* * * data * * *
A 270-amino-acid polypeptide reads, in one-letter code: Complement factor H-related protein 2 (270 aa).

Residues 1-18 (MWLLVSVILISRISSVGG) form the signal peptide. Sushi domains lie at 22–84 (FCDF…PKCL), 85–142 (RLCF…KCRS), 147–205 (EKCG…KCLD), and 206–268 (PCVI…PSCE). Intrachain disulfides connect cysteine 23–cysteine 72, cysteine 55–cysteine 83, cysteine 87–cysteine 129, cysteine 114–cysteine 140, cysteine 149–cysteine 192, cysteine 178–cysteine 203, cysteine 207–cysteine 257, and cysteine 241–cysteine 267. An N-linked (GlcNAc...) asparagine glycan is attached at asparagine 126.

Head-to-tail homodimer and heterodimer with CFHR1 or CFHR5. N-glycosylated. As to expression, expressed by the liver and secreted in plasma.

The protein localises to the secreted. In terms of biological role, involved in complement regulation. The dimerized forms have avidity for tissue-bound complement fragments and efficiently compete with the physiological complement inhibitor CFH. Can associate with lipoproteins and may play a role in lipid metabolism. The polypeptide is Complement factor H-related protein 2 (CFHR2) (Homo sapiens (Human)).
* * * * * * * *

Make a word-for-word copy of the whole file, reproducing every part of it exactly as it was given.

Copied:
A 270-amino-acid polypeptide reads, in one-letter code: Complement factor H-related protein 2 (270 aa).

Residues 1-18 (MWLLVSVILISRISSVGG) form the signal peptide. Sushi domains lie at 22–84 (FCDF…PKCL), 85–142 (RLCF…KCRS), 147–205 (EKCG…KCLD), and 206–268 (PCVI…PSCE). Intrachain disulfides connect cysteine 23–cysteine 72, cysteine 55–cysteine 83, cysteine 87–cysteine 129, cysteine 114–cysteine 140, cysteine 149–cysteine 192, cysteine 178–cysteine 203, cysteine 207–cysteine 257, and cysteine 241–cysteine 267. An N-linked (GlcNAc...) asparagine glycan is attached at asparagine 126.

Head-to-tail homodimer and heterodimer with CFHR1 or CFHR5. N-glycosylated. As to expression, expressed by the liver and secreted in plasma.

The protein localises to the secreted. In terms of biological role, involved in complement regulation. The dimerized forms have avidity for tissue-bound complement fragments and efficiently compete with the physiological complement inhibitor CFH. Can associate with lipoproteins and may play a role in lipid metabolism. The polypeptide is Complement factor H-related protein 2 (CFHR2) (Homo sapiens (Human)).